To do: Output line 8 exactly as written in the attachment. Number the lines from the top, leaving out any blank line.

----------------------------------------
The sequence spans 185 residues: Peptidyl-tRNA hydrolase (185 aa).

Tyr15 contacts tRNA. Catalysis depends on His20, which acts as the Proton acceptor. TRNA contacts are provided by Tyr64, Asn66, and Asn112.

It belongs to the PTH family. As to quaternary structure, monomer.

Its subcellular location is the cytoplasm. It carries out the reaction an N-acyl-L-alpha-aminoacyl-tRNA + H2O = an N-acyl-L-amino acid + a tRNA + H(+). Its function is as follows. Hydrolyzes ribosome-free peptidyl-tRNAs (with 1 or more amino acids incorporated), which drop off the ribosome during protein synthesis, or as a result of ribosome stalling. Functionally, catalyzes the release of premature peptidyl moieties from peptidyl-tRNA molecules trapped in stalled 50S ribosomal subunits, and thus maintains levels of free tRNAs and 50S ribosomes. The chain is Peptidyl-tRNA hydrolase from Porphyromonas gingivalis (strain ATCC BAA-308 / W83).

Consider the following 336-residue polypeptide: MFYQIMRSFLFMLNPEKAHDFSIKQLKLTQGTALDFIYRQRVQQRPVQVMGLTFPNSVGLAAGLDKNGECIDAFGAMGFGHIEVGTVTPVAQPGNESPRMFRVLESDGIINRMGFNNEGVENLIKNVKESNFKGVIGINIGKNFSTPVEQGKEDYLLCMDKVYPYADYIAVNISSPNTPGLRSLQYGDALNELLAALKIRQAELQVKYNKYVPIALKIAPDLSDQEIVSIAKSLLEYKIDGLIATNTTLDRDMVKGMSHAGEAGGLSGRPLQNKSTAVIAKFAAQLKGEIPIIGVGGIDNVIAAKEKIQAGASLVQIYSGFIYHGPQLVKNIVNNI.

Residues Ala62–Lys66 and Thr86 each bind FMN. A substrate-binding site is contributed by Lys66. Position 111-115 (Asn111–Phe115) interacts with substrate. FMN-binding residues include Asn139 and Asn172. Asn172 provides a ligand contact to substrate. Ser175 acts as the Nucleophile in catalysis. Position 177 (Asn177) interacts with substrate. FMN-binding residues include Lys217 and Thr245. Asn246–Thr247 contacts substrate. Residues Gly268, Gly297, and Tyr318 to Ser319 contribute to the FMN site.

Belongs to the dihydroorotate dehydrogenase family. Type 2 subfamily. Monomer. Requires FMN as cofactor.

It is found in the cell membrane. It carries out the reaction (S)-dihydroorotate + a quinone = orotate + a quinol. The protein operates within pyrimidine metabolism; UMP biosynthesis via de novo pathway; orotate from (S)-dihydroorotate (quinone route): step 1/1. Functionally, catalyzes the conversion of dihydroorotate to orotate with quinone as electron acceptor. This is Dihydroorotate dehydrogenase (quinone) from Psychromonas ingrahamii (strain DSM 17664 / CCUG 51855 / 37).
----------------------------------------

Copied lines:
It is found in the cell membrane. It carries out the reaction (S)-dihydroorotate + a quinone = orotate + a quinol. The protein operates within pyrimidine metabolism; UMP biosynthesis via de novo pathway; orotate from (S)-dihydroorotate (quinone route): step 1/1. Functionally, catalyzes the conversion of dihydroorotate to orotate with quinone as electron acceptor. This is Dihydroorotate dehydrogenase (quinone) from Psychromonas ingrahamii (strain DSM 17664 / CCUG 51855 / 37).